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Brandon Jennings Out for Season with Torn Achilles



By HUNTER KOSSODO
College Contributor Network

Say what you will about the Eastern Conference, but there have been a few feel-good stories coming out of the West's less-talented little brother.

Chief among them are the 36-8 Atlanta Hawks, a team that can't go five seconds without being compared to the defending champion San Antonio Spurs. The Wizards and Raptors have also taken the leap to being possible Finals teams. Even the Milwaukee Bucks are a surprise six-seed three months into the season despite having lost Jabari Parker to a torn ACL in mid-December.

It was apparent right after the season started that the Detroit Pistons weren't going to be one of those pleasant surprises. A loss on December 21 to the Deron Williams- and Brook Lopez-less Brooklyn Nets brought the Pistons to a 5-23 record. They were the basically the physical embodiment of head coach Stan Van Gundy's patented tortured expressions.

Then something magical happened. On December 22, the Pistons decided the best thing they could do with spacing-nightmare and professional bricklayer Josh Smith would be to actually pay him not to play for the team anymore, and they waived him. After that, the Pistons won their next seven games and are currently sitting pretty, relatively speaking, just out of reach of the playoffs at 17-27.

Detroit's resurgence has been mostly boiled down to two things. The mere absence of Smith's presence in the city of Detroit and Van Gundy's now immortal "form a f****** wall" speech to his team in the waning seconds of a win over the Spurs.

But that isn't giving enough to the players, is it? After all, Brandon Jennings just had a game in which he had 24 points and 21 assists. I don't remember him being able to do that before.

Lets start with Jennings. With Smith out of the picture, the Pistons are running with a starting five of Jennings, Kentavious Caldwell-Pope, Kyle Singler, Greg Monroe and Andre Drummond. Drummond stays in the paint, Monroe likes to move around the elbow, Singler knows the three-point line is where his bread is buttered and so does Caldwell-Pope.

That makes it a lot easier for a slashing point guard like Jennings to not have his teammates clogging the paint and to have long-range shooters at the ready for a kick-out.

Ever since his All-Rookie First Team year, Jennings has been labeled a me-first inefficient chucker who couldn't live up to the hype. Over the past month, Jennings made huge strides in dispelling the criticism.

In the first 15 games since Smith was released, Jennings averaged exactly 20 points (on over 41 percent shooting) and 7.2 assists per game. He was also turning the ball over at a career-low pace and at the same rate as Chris Paul.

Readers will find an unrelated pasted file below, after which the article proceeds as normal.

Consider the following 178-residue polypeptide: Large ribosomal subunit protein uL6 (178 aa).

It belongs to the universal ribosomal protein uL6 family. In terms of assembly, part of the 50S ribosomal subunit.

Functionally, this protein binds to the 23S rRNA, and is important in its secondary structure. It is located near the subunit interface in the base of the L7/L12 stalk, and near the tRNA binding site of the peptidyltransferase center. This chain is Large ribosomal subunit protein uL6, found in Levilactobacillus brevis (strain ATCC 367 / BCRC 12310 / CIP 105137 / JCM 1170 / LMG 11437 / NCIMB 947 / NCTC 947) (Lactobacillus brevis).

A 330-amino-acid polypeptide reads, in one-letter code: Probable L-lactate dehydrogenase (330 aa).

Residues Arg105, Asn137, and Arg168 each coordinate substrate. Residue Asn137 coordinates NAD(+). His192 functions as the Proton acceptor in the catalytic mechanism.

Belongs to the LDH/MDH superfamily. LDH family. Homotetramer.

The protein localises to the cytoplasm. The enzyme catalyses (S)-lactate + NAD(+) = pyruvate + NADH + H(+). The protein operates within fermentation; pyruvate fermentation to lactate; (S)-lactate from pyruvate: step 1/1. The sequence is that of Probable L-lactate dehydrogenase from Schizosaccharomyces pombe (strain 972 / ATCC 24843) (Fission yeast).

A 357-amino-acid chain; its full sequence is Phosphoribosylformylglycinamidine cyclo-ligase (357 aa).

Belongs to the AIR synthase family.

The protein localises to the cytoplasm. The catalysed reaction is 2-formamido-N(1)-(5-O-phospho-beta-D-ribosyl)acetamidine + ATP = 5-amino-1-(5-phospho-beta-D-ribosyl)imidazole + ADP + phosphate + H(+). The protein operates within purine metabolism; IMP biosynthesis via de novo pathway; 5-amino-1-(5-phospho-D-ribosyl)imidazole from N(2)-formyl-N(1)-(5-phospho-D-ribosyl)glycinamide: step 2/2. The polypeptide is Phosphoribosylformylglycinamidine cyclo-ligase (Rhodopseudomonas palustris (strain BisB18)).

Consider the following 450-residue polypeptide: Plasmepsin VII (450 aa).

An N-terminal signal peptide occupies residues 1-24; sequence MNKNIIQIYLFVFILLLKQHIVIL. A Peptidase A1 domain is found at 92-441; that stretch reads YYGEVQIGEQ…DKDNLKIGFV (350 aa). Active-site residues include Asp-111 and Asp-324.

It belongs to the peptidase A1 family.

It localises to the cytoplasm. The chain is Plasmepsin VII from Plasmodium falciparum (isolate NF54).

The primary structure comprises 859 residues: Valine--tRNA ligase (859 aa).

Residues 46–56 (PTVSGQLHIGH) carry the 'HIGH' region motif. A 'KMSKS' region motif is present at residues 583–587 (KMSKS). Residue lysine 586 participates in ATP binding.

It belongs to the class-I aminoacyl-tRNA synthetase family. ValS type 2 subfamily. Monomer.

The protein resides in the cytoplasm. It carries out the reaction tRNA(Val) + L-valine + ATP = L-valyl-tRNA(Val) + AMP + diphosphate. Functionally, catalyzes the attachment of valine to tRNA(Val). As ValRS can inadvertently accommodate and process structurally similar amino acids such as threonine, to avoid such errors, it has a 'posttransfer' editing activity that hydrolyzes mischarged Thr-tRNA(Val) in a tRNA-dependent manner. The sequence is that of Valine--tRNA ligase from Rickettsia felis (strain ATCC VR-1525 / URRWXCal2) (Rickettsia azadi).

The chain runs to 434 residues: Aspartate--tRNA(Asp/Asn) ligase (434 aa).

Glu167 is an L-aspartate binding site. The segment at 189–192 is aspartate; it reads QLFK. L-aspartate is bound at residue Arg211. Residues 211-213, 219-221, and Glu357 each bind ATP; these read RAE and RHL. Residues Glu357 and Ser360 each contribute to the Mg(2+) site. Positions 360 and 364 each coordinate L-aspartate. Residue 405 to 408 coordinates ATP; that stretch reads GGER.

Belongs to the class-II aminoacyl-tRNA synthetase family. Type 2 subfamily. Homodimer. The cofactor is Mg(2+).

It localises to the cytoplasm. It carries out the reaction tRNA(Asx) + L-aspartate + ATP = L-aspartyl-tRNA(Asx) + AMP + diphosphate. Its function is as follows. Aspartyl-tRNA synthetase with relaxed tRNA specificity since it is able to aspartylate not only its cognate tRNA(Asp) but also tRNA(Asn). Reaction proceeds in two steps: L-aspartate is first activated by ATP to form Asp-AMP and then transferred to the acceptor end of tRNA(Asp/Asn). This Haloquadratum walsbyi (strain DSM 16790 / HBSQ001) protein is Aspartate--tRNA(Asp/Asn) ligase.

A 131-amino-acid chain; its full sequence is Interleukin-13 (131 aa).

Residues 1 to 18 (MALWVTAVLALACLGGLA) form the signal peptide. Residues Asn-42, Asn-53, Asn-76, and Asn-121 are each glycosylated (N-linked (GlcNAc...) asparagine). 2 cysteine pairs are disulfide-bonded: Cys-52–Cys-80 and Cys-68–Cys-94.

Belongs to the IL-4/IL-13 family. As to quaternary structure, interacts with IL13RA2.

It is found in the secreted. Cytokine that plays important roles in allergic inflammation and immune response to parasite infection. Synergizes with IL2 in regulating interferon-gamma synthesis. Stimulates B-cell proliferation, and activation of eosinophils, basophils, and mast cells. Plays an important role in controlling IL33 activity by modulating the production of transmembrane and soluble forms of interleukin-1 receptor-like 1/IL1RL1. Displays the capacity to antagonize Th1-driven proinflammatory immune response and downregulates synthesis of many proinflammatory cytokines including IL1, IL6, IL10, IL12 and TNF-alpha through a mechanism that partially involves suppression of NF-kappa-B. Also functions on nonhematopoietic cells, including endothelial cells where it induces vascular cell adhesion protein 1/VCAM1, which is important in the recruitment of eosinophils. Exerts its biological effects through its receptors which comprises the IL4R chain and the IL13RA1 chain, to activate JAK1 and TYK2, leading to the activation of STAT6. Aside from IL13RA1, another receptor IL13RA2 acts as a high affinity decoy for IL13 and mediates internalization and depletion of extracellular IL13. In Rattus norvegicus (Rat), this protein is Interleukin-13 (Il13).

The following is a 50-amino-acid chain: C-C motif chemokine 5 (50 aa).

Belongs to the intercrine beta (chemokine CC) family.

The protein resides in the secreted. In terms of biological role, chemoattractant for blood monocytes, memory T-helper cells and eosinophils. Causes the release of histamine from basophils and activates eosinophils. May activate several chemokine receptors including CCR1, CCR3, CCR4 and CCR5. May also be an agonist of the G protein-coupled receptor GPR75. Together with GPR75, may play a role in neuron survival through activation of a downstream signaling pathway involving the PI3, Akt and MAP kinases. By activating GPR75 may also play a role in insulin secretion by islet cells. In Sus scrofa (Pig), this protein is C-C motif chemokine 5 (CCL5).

On the 16th game, on January 24 against the Bucks, Jennings hurt his left leg badly and was still writhing painfully on the floor even nearly 20 seconds after he fell. It didn't bode well then, and it's since been reported that he'll be out for up to nine months. It's a terribly disappointing turn to what was shaping up to be Jennings' best season as a pro.

With Monroe and Drummond on the front court, that gives Detroit two double-double machines who don't get in the way of each other. Monroe is a smart passer and has some touch to his shot outside of the paint. Drummond is an elite defender who stays in the paint and is second in the league in rebounds per game despite being the only one in the top 10 who averages fewer than 30 minutes a night.

Nowhere is their rebounding prowess felt more than on the offensive end, a stat that Drummond is the league leader of. In fact, Drummond has 30 more total offensive boards than second place DeAndre Jordan in 171 fewer minutes of playing time. Five spots down from Drummond on the leaderboard is his teammate Monroe.

What I'm trying to say is this team is just constructed smartly. A season-ending injury to Jennings may be too much for the Pistons to overcome as far as the playoffs are concerned, but there should still be a lot of optimism surrounding this team.

This is a young team, and they've finally just realized how good winning feels. Sure, it's a small sample size of winning basketball of a 12-3 stretch early in the season, but now they have the formula.

Detroit should be a better team next season and have their eyes set on the playoffs from the jump. A lot of that has to do with Jennings picking up where he left off this season and the development of KCP, but Drummond is a future All-Star in this league.

The interesting part will be Monroe, who was sure to be a goner last offseason but accepted Detroit's one-year qualifying offer after the market for him ran dry. Detroit has a decision to make, Monroe has been huge for this team of late and there aren't a lot of 6-foot-11 guys with the skill-set he possesses running around.

Although it wouldn't surprise me to see the Pistons go full Van Gundy and go after a stretch four to surround Drummond with shooters. He did lead a team eerily similar to that to the NBA Finals.

Hunter Kossodo is a junior at the Walter Cronkite School of Journalism and Mass Communication at Arizona State University. He is a rabid supporter of Boston sports having lived there for most of his life. Follow him on Twitter: @HKossodo
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